Neurobehavioral Disorder Associated with Prenatal Alcohol Exposure (ND-PAE) ND PAE was included as a recognized condition in the DSM 5 in 2013. A child with ND-PAE will have difficulty in these areas:
  • thinking and memory
  • meltdowns and unstable mood
  • day to day living
Also the child’s mother must have consumed more than minimal levels of alcohol before birth. This would be more than 13 drinks in one month or more than 2 drinks in one sitting. 
These conditions are clinically diagnosed. This means that hard to diagnose because there is no medical test. A lot of other conditions have similar signs, which makes it especially difficult. 
When diagnosing FASD, doctors look for:
  • prenatal alcohol exposure
  • central nervous system issues
  • lower than average height, weight or both
  • the facial features that are typical with FASD

Support After Diagnosis

  • Diagosnis before the age of 6
  • loving, nurturing and stable home environment during childhood
  • absence of violence
  • involvement in special education and social services
  • advocacy in the school and workplace
  • transition planning
  • parent training
  • primary care in a high quality medical home setting with care integration

FASD is Not Autism

While FASD is not autism and does not cause autism, the signs can be very similar.  A child with FASD can also be autistic. According to the Proof Alliance, 72% of children with FASD are also autistic.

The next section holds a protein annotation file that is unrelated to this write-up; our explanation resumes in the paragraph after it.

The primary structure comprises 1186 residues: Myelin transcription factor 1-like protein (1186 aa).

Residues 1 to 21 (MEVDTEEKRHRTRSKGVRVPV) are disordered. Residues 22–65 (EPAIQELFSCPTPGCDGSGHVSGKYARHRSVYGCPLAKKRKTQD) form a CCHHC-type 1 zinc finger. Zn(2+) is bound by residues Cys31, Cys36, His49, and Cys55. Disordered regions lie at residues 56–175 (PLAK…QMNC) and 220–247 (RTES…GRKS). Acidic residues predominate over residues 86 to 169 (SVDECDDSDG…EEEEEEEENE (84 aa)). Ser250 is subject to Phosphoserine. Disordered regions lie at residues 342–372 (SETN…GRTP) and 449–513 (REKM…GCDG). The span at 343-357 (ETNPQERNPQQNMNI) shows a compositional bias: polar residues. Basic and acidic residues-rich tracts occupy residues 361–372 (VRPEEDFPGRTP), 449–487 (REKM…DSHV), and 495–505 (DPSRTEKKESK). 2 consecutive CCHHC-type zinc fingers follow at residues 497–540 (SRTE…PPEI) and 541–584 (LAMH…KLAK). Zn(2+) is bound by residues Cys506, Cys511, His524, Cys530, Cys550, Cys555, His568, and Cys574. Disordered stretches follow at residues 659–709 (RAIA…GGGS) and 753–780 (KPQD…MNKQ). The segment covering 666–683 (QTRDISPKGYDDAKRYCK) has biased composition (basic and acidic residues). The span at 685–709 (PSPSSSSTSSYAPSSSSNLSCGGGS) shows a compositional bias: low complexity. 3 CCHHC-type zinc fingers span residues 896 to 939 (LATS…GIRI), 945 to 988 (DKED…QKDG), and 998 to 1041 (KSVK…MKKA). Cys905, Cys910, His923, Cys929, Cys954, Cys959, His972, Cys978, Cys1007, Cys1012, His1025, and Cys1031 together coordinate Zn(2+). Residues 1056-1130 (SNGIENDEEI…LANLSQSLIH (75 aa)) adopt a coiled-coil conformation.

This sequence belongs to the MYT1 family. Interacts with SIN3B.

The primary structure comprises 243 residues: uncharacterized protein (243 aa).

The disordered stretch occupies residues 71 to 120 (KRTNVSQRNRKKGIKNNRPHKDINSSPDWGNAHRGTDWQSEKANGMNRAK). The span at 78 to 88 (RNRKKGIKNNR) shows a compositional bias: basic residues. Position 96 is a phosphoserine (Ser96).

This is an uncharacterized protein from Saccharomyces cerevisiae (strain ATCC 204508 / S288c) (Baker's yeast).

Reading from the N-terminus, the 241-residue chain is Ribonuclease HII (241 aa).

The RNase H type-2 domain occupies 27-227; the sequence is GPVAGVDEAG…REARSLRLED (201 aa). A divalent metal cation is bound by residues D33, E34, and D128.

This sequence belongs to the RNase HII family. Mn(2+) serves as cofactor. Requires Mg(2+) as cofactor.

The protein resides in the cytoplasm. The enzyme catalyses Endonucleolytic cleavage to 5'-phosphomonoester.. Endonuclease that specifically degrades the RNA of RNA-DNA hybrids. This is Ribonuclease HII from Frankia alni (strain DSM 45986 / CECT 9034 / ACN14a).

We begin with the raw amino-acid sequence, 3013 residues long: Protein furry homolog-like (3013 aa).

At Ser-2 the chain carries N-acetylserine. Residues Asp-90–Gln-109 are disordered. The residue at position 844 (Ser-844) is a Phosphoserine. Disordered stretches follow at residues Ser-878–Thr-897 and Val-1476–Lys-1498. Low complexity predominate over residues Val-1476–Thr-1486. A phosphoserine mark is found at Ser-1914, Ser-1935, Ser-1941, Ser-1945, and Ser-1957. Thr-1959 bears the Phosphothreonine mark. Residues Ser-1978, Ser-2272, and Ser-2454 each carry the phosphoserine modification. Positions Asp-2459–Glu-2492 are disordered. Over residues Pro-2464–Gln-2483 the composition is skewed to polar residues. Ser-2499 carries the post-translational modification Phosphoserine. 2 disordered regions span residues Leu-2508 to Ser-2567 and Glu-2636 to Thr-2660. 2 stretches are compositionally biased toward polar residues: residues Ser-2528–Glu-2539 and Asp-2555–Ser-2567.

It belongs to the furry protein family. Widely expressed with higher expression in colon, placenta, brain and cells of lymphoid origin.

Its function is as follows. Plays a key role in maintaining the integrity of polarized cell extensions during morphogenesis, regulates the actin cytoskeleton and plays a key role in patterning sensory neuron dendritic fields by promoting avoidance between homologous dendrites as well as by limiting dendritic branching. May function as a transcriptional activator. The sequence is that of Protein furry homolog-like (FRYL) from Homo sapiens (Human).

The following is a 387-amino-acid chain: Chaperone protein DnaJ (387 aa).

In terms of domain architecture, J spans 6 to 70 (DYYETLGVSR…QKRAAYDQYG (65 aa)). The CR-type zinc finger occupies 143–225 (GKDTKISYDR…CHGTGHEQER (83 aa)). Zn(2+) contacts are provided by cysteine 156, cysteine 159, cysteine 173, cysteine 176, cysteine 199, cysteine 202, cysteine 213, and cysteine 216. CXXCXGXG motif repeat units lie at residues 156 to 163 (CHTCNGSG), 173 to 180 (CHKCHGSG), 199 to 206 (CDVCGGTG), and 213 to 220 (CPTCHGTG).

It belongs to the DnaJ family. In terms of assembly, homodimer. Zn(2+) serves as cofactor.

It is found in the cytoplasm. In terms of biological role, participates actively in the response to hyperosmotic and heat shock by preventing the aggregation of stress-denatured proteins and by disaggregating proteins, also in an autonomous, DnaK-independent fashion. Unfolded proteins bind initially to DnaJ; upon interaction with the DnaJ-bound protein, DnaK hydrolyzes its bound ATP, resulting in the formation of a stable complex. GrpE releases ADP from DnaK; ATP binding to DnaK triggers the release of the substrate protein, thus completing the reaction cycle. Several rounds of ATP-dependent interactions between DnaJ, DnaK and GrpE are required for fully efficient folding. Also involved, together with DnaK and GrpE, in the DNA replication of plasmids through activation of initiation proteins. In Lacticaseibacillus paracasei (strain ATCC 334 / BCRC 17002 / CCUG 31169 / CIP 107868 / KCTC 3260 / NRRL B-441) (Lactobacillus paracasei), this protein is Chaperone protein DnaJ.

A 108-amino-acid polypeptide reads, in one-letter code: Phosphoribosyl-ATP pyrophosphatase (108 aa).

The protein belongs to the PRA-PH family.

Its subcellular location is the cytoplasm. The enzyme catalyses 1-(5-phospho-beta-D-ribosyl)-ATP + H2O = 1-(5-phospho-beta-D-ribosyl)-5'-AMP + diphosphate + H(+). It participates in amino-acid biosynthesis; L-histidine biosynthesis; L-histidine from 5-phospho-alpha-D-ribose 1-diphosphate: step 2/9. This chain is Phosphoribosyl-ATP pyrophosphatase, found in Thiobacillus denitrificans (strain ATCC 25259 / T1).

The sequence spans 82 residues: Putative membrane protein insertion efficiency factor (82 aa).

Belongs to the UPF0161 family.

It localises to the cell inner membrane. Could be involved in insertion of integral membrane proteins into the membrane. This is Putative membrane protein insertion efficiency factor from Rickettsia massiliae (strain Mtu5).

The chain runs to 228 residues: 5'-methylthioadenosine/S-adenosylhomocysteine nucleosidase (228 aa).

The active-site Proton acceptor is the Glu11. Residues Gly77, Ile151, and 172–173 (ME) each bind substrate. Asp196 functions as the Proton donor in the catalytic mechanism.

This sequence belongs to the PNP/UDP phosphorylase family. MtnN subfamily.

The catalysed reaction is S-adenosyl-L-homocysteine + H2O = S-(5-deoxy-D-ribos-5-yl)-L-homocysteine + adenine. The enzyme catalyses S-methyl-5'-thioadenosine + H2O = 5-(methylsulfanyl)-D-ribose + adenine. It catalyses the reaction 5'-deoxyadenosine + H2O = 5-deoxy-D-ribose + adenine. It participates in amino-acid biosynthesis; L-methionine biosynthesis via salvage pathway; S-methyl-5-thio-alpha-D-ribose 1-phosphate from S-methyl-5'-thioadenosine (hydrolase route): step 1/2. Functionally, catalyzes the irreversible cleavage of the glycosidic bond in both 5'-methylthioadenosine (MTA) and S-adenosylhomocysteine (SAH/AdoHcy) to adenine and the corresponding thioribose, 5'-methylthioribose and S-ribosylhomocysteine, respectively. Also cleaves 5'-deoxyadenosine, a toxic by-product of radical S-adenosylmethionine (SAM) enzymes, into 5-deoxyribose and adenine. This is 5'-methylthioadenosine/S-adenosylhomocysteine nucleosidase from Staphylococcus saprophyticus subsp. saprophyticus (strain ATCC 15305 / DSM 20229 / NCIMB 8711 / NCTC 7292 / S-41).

According to the the Proof Alliance (please don’t kill me about the ableist language, I edited it as best I could):
FASD Autism
Occurs as often in males as in females Occurs in males 4 times as often as in females (this is normally due to missed diagnosis)
Able to relate to others Difficult to relate to others
Restricted patterns are not commonly seen Restricted patterns of behavior (stimming), interests (special interests), and activities as a core area
Verbal communication may be slow to develop but is not commonly significantly impaired Difficulty in verbal and non-verbal communication
Difficulties begin at birth Difficulties may begin after a period of typical growth
Difficulty in verbal receptive language; expressive language is more intact as the person ages Difficulty in both expressive and receptive language
Spoken language is typical Some do not develop spoken language
Spontaneously talkative formal speech
Echolalia not common Echolalia-repeating words or phrases
Stereotyped movements not seen Stereotyped movements
Ritualistic behaviors not commonly seen Ritualistic behaviors
Repetitive body movements not seen; may have fine and gross motor coordination and/or balance problems Repetitive body movements e.g., hand flapping, and/or abnormal posture e.g., toe walking (Stimming)
Social and outgoing Remaining aloof; preferring to be alone, but many autistic people can be outgoing as well
Difficulty with change and transitions difficulty with transitioning
Can share enjoyment and laughter Lack of spontaneous sharing of enjoyment
Can express a range of emotion Restricted in emotional expression
Funny; good sense of humor Difficulty expressing humor that typical people can relate to
Microcephaly more common Macrocephaly more common
Considered a medical disorder in the ICD.  Not in the DSM-IV Considered a mental disorder in the DSM-IV